Camera compatibility with a bedslinger?

So I recently picked up a Falcon laser module to get my feet wet. Connected currently to a Creality Ender 3 Pro.

My question is: how does the camera in Lightburn deal with a moving bed when a 3d printer is being repurposed as a burning station? I’ve been chasing issues trying to get a camera that actually worked with this tiny little platform (220x220 bed), and realized that I might be chasing it for no reason.

Longer-term, I definitely am planning on building a larger setup, but just repurposing what I have on hand for now while I learn.

Probably well enough, but the bed must be in exactly the same position in all three axes for the image correction to behave properly. The homing switches will probably get the platform close enough, but the camera must also have a rigid position on the machine frame and that may be difficult.

You can get a rough idea of the positioning accuracy required by dividing the bed size by the camera resolution. For example, if the 220×220 mm platform occupies nearly all of an image’s 1920×1080 pixel width, then each pixel represents about 0.2×0.1 mm.

The switches probably deliver that kind of accuracy, but the camera position / angle can be difficult to stabilize that well.

Appreciate that. For right now, I think that level of accuracy is adequate. I’ve had trouble finding a good mount (as you expected) that positioned the camera well, so I’m looking at just mounting it on a tripod or arm over the “printer” instead of mounting on the frame. Using the bed slinger printer, my biggest challenge is that the x axis bar blocks quite a bit of the view if I mount the camera on the top rail. For right NOW, I’m just viewing all of this as a learning experience and doing some smaller burns for fun and for family items. If all goes well, I’m thinking of using my existing laser module and controller (10w Falcon) but building a frame based on one of the OpenBuild designs, probably in the 400x600mm range.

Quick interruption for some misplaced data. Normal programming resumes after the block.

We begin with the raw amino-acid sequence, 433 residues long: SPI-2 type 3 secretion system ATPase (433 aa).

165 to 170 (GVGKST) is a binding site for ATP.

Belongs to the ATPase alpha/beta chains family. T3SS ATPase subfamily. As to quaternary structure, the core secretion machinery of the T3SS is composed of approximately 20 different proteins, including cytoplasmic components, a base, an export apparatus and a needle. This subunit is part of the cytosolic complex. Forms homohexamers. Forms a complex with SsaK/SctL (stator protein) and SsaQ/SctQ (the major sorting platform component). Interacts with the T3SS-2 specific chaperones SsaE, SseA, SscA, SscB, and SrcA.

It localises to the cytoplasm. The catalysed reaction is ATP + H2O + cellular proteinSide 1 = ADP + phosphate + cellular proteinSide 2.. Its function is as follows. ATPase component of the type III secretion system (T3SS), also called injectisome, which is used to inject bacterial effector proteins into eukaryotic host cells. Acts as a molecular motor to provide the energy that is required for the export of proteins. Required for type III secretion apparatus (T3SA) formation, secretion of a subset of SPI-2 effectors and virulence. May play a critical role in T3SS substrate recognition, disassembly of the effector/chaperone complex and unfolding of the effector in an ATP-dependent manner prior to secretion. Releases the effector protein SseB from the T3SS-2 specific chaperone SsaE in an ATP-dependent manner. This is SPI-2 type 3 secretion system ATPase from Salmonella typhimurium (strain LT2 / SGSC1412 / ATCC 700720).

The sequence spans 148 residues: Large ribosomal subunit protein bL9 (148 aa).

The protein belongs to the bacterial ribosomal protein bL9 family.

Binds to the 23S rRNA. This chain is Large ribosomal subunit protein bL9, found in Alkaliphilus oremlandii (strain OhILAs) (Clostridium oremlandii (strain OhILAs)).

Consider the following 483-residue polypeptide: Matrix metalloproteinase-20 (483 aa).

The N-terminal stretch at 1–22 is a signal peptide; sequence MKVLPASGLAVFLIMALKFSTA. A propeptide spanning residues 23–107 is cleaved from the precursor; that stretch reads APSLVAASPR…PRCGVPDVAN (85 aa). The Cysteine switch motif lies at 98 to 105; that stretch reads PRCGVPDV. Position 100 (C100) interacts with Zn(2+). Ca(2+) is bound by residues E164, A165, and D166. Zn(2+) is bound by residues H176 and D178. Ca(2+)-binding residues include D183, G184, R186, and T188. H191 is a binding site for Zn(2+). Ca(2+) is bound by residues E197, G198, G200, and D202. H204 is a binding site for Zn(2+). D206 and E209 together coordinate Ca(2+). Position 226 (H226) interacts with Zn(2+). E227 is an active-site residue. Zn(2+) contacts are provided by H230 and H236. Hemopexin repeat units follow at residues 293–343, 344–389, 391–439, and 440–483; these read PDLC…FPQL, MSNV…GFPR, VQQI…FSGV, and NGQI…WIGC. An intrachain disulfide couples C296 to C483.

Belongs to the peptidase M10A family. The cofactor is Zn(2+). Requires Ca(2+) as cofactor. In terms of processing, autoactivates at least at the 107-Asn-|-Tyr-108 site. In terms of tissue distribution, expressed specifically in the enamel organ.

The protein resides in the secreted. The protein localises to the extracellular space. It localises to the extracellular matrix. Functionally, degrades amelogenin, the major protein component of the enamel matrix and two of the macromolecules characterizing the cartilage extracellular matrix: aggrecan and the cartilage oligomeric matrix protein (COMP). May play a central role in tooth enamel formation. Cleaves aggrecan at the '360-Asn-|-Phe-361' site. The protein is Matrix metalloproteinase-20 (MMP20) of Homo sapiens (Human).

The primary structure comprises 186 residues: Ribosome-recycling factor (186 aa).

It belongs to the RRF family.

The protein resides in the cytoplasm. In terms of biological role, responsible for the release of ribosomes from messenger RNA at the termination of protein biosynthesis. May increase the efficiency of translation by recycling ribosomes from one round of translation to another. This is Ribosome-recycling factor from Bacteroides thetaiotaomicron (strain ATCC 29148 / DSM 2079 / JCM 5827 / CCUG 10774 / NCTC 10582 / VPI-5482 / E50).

That pretty much won’t work, at least if you expect the calibration / alignment to last more than one session.

However, if you don’t need or expect absolute positioning accuracy, having an orthographic camera view of the platform is wonderful for arranging patterns on whatever scrap of material you’re re-re-purposing. When you get things laid out, then the rubber-band frame + aiming laser will accurately reveal what’s just over the edge:

Thanks. At this stage, I’m not too worried about pinpoint accuracy. Like I said, considering everything currently as a learning opportunity until I build a larger bed. I have one small project I want to do (just burning some text into a project I’m building for my wife), otherwise, everything right now is just “experimenting”. I don’t mind re-aligning the camera if/when needed - I’m probably only using the laser once or twice per week as time allows between work/kids/etc., and think I may have just figured out which of my webcams has a good enough field of view to use on the top rail, so have a mount for that printing on the 3d printer now and will try it this afternoon if I get a chance. Would I need to re-calibrate each time though? I was under the impression that the calibration was more about identifying lens distortion, and that once saved it shouldn’t have to be repeated, but again, not a huge deal if I do, although hopefully this mount will eliminate the need for that in the 1st place.

Just to provide closure… spent my lunch setting up the new 3d printed mount and calibrating the camera. I’m on “default” mode for the camera, so lousy resolution, but it calibrated easily and I was able to get the alignment done. On 1st pass, it looked like I was probably somewhere around 5mm off as far as alignment - I took a scrap of wood that I’d burned something onto last week, lined some text up against it in Lightburn, and ran it, and was somewhere around 4-5mm off by my estimate. Close enough for a 1st attempt, this will definitely change how I approach the laser in a very positive way.

Thank you ednisley!

That’s the way to do it: get it working, then improve it.

Well done!

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